The Lonely Island first formed at Willard Junior High School in Berkeley, California in the early 1990s. Schaffer and Taccone first met in seventh grade Spanish class, and the group later expanded to include Samberg, a year behind the two.[1] The trio belonged to a large group of friends interested in pranks and skateboarding.[2] Each had plans to pursue the arts following their graduation from Berkeley High School, but they split apart, attending different colleges. Taccone attended the University of California, Los Angeles to study theatre, while Schaffer and Samberg both attended the University of California, Santa Cruz as film students. Samberg later transferring to New York University's Tisch School of the Arts in his sophomore year, with the three communicating over the phone during this period.[1] Following college, the trio regrouped in Berkeley to decide their future. Their two options — either stay in Berkeley and begin making short films or move to Los Angeles, "get real jobs," and eventually begin making films —ended in a compromise.[1]

They moved to Los Angeles in September 2000 and created their website, which would host short films.[2] They named themselves The Lonely Island, after the "modest, low-rent" L.A. apartment they shared.[3][4] Their roommate was a musician, and their late nights together often led to the trio making comedic rap songs, which they began to upload online.[5] Their videos were produced via borrowed equipment and edited on a single PowerMac,[3] and were first uploaded to websites such as iFilm and Heavy.com, and their first "fake rap" song, "Ka-Blamo!", was uploaded in September 2001.[5] They released their work under Creative Commons licenses, which allowed anyone to distribute their content (such as blogs and peer-to-peer networks), perhaps leading to wider audiences.[3] In December 2001, they produced a pilot for a television series titled The Lonely Island; the first episode, "White Power!", involved the three becoming addicted to teeth whitening products.[2] The video gained the trio agents, and was notable for a scene in which they mug an elderly woman. During the shoot, actor Keifer Sutherland, not realizing it was a video, stopped and tried to intervene.[2] Their agents requested they convert their shorts to VHS tape, as they did not have high-speed Internet at the time.[6]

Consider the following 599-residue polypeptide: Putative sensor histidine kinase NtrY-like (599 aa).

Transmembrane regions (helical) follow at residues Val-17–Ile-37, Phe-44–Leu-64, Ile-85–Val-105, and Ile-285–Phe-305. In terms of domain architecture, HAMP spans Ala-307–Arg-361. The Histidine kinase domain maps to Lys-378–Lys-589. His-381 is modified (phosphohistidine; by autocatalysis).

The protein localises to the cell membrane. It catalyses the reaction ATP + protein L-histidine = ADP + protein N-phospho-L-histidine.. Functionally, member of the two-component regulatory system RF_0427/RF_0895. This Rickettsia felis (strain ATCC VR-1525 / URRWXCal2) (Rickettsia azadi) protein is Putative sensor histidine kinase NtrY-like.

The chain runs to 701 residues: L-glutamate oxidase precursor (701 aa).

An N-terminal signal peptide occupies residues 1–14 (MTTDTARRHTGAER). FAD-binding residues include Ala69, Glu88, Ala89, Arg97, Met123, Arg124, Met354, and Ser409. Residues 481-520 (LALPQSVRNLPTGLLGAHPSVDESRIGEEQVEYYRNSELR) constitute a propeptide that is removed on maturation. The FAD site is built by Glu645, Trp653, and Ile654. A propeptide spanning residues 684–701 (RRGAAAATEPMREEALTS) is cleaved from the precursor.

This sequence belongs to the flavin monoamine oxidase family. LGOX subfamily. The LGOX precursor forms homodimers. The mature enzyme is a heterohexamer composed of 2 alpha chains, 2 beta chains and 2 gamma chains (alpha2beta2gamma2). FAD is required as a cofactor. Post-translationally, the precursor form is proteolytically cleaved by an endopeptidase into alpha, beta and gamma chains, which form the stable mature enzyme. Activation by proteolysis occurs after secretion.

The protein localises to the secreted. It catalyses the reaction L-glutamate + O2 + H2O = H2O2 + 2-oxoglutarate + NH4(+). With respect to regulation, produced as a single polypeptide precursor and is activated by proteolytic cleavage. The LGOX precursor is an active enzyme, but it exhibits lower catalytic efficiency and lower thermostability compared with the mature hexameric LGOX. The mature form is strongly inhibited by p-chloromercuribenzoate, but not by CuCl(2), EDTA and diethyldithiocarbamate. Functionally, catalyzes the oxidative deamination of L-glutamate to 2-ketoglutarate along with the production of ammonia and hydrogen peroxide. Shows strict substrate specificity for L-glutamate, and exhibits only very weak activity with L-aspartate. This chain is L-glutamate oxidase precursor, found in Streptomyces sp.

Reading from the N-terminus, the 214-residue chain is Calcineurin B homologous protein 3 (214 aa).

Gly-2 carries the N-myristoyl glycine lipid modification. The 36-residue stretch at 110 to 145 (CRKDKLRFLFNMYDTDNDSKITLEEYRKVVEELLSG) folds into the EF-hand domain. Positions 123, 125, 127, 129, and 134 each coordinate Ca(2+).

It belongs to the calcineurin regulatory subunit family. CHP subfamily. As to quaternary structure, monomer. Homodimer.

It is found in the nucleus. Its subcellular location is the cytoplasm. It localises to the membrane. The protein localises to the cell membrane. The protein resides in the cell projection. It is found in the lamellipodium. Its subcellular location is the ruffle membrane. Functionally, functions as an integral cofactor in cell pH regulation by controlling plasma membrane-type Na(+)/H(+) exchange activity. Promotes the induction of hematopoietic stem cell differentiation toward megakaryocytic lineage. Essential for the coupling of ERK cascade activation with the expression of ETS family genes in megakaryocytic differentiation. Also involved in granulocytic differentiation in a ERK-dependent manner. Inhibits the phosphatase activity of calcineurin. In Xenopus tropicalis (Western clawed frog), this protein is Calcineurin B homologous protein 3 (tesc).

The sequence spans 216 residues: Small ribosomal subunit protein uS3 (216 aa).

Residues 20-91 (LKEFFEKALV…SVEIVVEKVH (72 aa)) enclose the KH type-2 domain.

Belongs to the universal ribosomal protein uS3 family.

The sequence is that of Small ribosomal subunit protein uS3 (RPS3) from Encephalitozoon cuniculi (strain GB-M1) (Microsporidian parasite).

We would come home every night after having some drinks and challenge ourselves. Like: 'It's only midnight. By 2am, let's have this video done.' It would be the shittiest 8mm camcorder effort, and we would know it wasn't going anywhere, but we were consciously training ourselves. If one of us had got a killer assistant job to a di­rector or something, we wouldn't have done that.

Akiva Schaffer on the group's early years[4]